Steep climbs, followed by twists, dips and a 180 degree hairpin characterise this spectacular route through the Brecon Beacons National Park. The road connects Llandovery with Gwaun-Cae-Gurwen, reaching a height of 493m at Foel Fawr and providing stunning views along the way. It’s popular with wannabe rally drivers at weekends, so best to pick a quiet weekday if possible. Additional hazards to watch out for are the 50-foot drops below some of the more severe bends, mobile speed cameras (cunningly hidden), and stray sheep with a deathwish.

The A537 between Macclesfield and Buxton is officially the most dangerous individual road in Britain, based on the number of serious collisions. Known as the Cat and Fiddle, it has all the ingredients for driving disaster: punishing bends, steep drops from the highway, and dry-stone walls or sheer rock face for almost all of its length. Most crashes on this 50-mph single carriageway happen at weekends during the summer in dry, daylight conditions – a popular time for tourists, whose eyes are presumably fixed more on the scenery of the Peak District National Park than on the tarmac in front of them.

Driving on Scotland's busiest motorway through central Glasgow (between junctions 13 and 21) presents numerous white-knuckle challenges. The 10-lane Kingston Bridge funnels motorway traffic alongside local traffic (with no hard shoulders). As you approach the bridge from the east, the M73 and M80 join the M8 and five lanes are merged into two within the space of two miles; unsurprisingly, this section is often gridlocked. At junction 17, the slip road from Glasgow’s Great Western Road forces motorists to feed into the fast lane of the M8's eastbound carriageway. Worse still, many of the signs along the route are confusing or last-minute. When you've finished you may need some tranquilizers.

The mere name of a road can sometimes be enough to fill you with dread, and perhaps Gallows Hill in Lancaster is the most sinister of all. The name reminds visitors today that this was place of execution of a group of 12 witches – the so-called Pendle Witches – who were condemned to death in 1612 for murdering ten people by witchcraft. Other scary road names in Britain include Ghost House Lane (Beeston, Nottinghamshire), Headless Cross Drive (Redditch), Broomstick Lane (Botley), Black Cat Drive (Northampton) and Ducking Stool Court (Romford).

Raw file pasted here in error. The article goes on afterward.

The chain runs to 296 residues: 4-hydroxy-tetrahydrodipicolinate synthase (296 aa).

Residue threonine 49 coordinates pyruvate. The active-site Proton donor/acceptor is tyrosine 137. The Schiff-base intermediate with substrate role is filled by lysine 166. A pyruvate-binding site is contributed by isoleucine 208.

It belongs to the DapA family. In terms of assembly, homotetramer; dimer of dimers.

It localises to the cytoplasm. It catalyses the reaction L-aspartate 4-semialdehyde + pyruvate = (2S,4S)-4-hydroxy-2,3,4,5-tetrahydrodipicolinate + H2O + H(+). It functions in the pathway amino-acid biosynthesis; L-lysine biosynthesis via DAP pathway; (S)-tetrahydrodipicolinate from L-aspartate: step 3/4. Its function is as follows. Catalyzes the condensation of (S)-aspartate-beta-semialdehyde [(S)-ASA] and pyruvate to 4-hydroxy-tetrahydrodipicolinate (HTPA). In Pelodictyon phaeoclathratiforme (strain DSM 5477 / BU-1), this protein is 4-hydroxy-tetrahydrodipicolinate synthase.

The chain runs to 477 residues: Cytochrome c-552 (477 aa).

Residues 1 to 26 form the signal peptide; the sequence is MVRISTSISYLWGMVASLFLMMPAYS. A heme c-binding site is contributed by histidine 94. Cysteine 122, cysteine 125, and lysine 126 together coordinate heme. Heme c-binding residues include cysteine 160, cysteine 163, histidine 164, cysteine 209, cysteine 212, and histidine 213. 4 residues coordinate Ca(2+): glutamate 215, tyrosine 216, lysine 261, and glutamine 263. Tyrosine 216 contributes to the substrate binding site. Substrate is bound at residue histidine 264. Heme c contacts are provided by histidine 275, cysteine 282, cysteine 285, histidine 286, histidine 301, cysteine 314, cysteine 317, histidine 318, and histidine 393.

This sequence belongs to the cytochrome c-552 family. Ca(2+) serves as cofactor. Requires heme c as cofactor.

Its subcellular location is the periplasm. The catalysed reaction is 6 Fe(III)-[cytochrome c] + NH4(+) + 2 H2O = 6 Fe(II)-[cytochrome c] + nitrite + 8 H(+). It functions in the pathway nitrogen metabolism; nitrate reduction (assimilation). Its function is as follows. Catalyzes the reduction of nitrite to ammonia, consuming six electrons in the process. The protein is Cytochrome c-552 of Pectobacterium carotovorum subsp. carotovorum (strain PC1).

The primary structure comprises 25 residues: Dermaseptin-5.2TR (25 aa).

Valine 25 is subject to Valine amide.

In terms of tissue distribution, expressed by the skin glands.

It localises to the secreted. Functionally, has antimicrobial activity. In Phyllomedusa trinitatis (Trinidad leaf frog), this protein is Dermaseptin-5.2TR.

Britain’s steepest road is a minor road between Eskdale and the Duddon Valley in the Lake District, which climbs to a height of 393m at the top. Along the way are a series of brutal switchbacks, which test the mettle of even the most experienced drivers. Heavier vehicles are warned against using the pass, especially as the tarmac has worn smooth in places. Moreover, the pass can be closed for periods during the winter months when ice makes the hairpin bends more treacherous still.

During World War II, the British army used this terrain for tank training, and soldiers used to drive ammunition trucks full of high explosives over the pass. You might want to spare a thought for those plucky fellows as you lurch towards the top, scraping your gears as you go.

This madcap junction features five clockwise mini-roundabouts arranged around a sixth central, anti-clockwise roundabout. No wonder it freaks out so many motorists – you're not sure which way to turn. While pretty much the same configuration has been in place since it was built in 1972, its safety record has proved surprisingly good ... though that's probably because traffic moves too slowly to do any real damage in the event of collision. Despite being regularly voted one of Britain's worst junctions, the Magic Roundabout has since been reproduced in similar form in Colchester and Hemel Hempstead.